Germany and France will today present a joint proposal for an EU financial transaction tax, German newspaper Sueddeutsche Zeitung reports. The tax, modelled on a system already implemented in France, would help fund a Eurozone budget and allow participating member states to balance their contributions to the EU budget if they are not expected to generate much revenue from the tax. This comes as Eurozone finance ministers are meeting today in Brussels.

Elsewhere, Italian Prime Minister Giuseppe Conte suggested that his government would soon reach an agreement with the European Commission over its budget proposal, saying, “We trust that in coming days we will be able to discuss a technical solution.” This comes as Politico reported last week that EU finance ministers would approve of the Commission’s proposal to launch disciplinary measures against Italy over the breach of EU fiscal rules.

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Far right makes gains in Andalusian elections

In elections held in Andalusia yesterday, the Spanish far-right Vox Party won 12 of 109 seats in the regional parliament, marking the first substantial electoral success of the far right in post-Francoist Spain. The Socialist Party, which has been in power in the region for 36 years, came first, but lost fourteen seats, and could lose its control of the regional government if parties on the right form a coalition against it.

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New Open Europe briefing – The Proposed UK-EU Brexit Deal: An Explainer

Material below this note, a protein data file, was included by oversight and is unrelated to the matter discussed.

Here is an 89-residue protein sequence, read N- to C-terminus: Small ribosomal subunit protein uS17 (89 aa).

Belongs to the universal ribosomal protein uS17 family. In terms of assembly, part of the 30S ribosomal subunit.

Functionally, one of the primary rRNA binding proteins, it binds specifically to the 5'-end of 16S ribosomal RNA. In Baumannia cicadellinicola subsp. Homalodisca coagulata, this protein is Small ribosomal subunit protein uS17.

Open Europe has published a new briefing, entitled “The Proposed UK-EU Brexit Deal: An Explainer.” In the introduction, the authors write, “There is clearly no path to a negotiated agreement without some form of a backstop. Both a Canada (or indeed “Super Canada”) deal and a “Norway plus” relationship would require a backstop.” They note that the UK faces two broad choices: “accept the Deal (in its current form or with minor tweaks),” or “reject the Deal – leading to No Deal and no transition.” They add, “Neither a General Election nor a Referendum would fundamentally alter these choices.” The briefing outlines the implications of the Withdrawal Agreement and Political Declaration in detail, with a particular focus on the contentious issue of the backstop.

Elsewhere, in an op-ed for the Daily Mail, the Chair of Open Europe, Lord Wolfson, argues that, while the Brexit deal is “far from perfect… we must take the deal on offer. The alternatives are chaos and disorder or, worse still, the collapse of Brexit itself.” He argues that “we should welcome the backstop as a step in the right direction,” adding that it “allows us to retain privileged access to EU markets without compulsory financial contributions.” Accepting the deal would also provide “unprecedented freedoms from EU law-making” and the ability to “determine our own immigration policy.” He concludes, “In simple terms, Mrs May’s deal hands back our sovereignty. The chance to cross that all-important dividing line is within our grasp.”

Meanwhile, writing on Conservative Home, Open Europe’s Stephen Booth has argued that the backstop is problematic for the EU as well as the UK. He notes that, under the backstop, “The UK’s commitments to maintain EU standards are far weaker than many member states would want and there is real concern in some capitals that the UK can use the backstop to secure privileged access to the Single Market in goods with very few obligations and, over time, at a competitive advantage.” Booth argues that “no one can predict what would happen” if Parliament rejects the Withdrawal Agreement as it stands, but a softer form of Brexit such as Norway-plus might be a more likely outcome that a No Deal Brexit. He concludes that “both sides of the debate should consider carefully the merits of the compromise on offer before risking a much worse outcome in search of their ideal.”